State bail reform mandate stirs controversy

UNION COUNTY, NJ — Municipalities throughout the state are being asked to provide representation for certain defendants in Superior Court as part of new bail-reform policies that went into effect in January.

Defendants provided with this representation include some indigent offenders accused of a disorderly persons crimes or domestic violence offenses.

The mandate to send municipal prosecutors to Superior Court was put into place to speed up a defendant’s first court appearance and to centralize the proceedings.

Under the new system, many of those charged with crimes will be going to county jail — instead of the municipal lockup — and a defendant now must make their first appearance in court within 48 hours of his incarceration. The new public defender mandate was implemented in order to make this new court timetable possible.

According to the New Jersey League of Municipalities, Judge Glenn Grant, acting director of the state Administrative Office of the Courts, has advised county assignment judges to decide how such domestic violence defendants would be represented at detention hearings and that the vast majority of these county assignment judges have ordered municipal public defenders to provide representation for indigent defendants in superior court.

The major overhaul of New Jersey’s bail rules were set up in order to establish non-monetary bail alternatives for individuals unable to afford bail while awaiting their trials. The new rules are supposed to speed up pretrial procedures and nearly eliminate monetary payment of bail.

The new bail rules will now determine pretrial incarceration based on the risk in releasing a defendant, rather than whether a defendant can post bail, and courts will also be required to meet tighter deadlines for bringing a defendant to trial. It also calls for new technologies that would speed up proceedings, such as videoconferencing for court appearances and the electronic filing of criminal complaints.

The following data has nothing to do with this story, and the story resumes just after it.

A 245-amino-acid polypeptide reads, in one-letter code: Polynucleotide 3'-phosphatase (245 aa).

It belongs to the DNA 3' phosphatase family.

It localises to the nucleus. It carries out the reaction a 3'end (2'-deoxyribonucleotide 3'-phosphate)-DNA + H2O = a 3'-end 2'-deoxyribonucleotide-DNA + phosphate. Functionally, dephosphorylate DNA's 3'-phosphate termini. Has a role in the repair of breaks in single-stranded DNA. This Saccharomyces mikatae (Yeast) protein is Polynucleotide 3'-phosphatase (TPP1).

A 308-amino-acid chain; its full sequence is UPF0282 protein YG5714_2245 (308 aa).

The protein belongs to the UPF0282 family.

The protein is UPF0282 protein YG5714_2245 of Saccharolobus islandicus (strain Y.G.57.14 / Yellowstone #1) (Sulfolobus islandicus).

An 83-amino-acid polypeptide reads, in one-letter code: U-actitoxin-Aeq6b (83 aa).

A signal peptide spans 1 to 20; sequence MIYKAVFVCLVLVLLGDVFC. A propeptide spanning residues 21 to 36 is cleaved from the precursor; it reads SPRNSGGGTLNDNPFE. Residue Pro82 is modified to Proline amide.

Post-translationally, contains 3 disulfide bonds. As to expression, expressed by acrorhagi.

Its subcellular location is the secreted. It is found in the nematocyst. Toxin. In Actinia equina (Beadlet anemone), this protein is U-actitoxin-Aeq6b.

The requirements stem from legislation signed in August 2014 by Gov. Chris Christie and a state constitutional amendment approved by voters several months later, which aimed to change a system that many said worked against poor defendants, regardless of how minor their crimes.

The NJLM is taking issue with the mandate, calling it a “collateral” and “unintended consequence” of the new bail-reform rules.

Michael Darcy, executive director of the NJLM, said the mandate could indirectly affect municipal budgets and place an increased financial burden on taxpayers.

“The two issues are related,” Darcy told LocalSource last week in a phone interview. “It’s kind of one of those unintended consequences. Defendants need to be processed quickly now. It used to be that in Municipal Court, if someone was brought in for a domestic violence charge, since the detention hearing was at the county level, the county public defender took over. Now in domestic violence cases, municipal defenders will have to come to Superior Court.”

In a Feb. 22 open letter to mayors across the state, Darcy warned New Jersey’s mayors of the possible consequences of the new mandate.

“We have learned that New Jersey municipalities are being asked, for the first time and in contravention of long established practice, to provide representation for certain defendants in Superior Court,” Darcy wrote. “This appears to be a collateral, unintended issue related to bail reform.”

In the letter, Darcy stated that the NJLM had reached out to Grant, asking for his help in addressing this issue.

“The problem directly affects municipal public defenders, but unless remedied, it could indirectly affect your budget and your property taxpayers,” Darcy stated. “We understand that Judge Grant has advised county assignment judges to decide how such domestic violence defendants would be represented at detention hearings. It seems that the vast majority of county assignment judges, in turn, have ordered the municipal public defenders to provide representation for indigent defendants.”